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The night the lights went out ... at my event
by Lydia Silva, Event and Tradeshow Manager, Rio Grande
It was my first time leading this specific event, a symposium in our hometown for about 200
people. I had been involved with the event for several years, but it was my turn to lead and we were in a new hotel. Day two and by then, some small annoyances but nothing major -- until after lunch when the lights started flickering and then, ZAP,
the power went out! Well, the bad news was, it was BAD! A transformer had blown in the hotel tower. The good news was that the conference center got
its power restored. The bad news was that the two electricians who replaced the main transformers were electrocuted and hurt.
At about this time, the ambulance and news crews showed up, and all heck broke loose: no power, no hotel computers, etc., etc. This was also about the time I had to figure out how to break the news to my directors and attendees that we would have to stop the program and evacuate them from 15 floors of sleeping rooms via a dark stairwell. Not to mention finding transportation and alternative sleeping accommodations and continuing the symposium attendees and speakers had traveled across the world to attend!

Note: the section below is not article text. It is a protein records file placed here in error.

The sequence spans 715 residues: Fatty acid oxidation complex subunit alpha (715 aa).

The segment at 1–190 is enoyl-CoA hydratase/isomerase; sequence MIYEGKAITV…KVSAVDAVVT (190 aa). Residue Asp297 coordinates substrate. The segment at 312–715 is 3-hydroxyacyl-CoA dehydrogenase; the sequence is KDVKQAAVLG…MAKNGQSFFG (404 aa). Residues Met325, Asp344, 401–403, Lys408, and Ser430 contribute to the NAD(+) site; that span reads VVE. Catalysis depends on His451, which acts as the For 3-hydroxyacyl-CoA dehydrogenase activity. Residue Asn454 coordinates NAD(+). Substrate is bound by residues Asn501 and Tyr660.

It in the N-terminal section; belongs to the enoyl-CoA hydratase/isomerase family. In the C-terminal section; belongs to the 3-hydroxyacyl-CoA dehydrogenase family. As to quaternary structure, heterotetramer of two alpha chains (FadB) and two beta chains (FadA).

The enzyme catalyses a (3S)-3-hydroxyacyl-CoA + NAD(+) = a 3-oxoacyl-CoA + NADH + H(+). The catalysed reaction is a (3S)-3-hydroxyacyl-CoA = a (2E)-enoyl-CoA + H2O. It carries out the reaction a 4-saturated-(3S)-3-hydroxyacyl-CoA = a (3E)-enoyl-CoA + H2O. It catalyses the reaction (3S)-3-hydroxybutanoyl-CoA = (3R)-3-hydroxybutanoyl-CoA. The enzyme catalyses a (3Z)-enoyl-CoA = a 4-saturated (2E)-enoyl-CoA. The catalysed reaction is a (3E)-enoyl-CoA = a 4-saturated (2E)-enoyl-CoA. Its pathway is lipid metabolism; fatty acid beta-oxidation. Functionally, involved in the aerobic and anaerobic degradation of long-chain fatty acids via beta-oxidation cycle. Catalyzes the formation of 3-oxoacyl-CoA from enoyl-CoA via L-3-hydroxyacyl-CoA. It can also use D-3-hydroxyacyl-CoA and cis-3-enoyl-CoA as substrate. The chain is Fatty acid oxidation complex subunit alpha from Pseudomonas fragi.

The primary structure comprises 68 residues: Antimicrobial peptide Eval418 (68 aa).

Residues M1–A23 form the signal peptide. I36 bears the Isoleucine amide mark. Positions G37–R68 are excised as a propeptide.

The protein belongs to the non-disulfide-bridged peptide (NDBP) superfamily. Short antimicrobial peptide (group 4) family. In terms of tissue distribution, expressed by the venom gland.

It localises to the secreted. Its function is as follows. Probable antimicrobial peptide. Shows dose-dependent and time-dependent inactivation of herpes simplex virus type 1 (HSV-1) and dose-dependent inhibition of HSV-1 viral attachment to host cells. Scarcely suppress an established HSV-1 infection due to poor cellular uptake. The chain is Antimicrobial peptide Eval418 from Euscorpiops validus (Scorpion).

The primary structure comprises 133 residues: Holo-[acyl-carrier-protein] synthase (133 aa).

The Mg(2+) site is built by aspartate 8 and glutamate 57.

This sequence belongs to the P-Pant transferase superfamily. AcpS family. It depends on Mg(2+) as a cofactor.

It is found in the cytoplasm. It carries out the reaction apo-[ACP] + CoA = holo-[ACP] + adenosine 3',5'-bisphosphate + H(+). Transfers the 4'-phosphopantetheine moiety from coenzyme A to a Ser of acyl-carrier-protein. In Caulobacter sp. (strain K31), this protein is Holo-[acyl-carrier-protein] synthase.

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I don't know how I got my brain into warp speed to run with a plan, but I did. I had a great team, and we called in our management staff from the plant to help carry luggage down 15 floors and make sure we got everyone out of the hotel safely. The hotel helped us find buses, as most were taken with a huge citywide convention, and they helped us with accommodations at two other sister hotels in the city. We poured our attendees margaritas while they waited in line to check in at their new hotel and then bused them into the original hotel each morning for the remainder of the event.
Now this truly was a disaster, but it really brought the best out in my crew, my company, myself and my attendees. It showed my attendees they were partnering with a company that knew what they were doing and cared about them and the welfare of the all of the staff and vendors we were working with. In the midst of this, I felt like it wasn't real, but looking back ... (OK, it still doesn't feel real) ... I am truly proud of everyone involved! P.S. The electricians were OK. One was badly burned, but he survived, thank goodness! The joke these days is, when
am I planning this year's evacuation?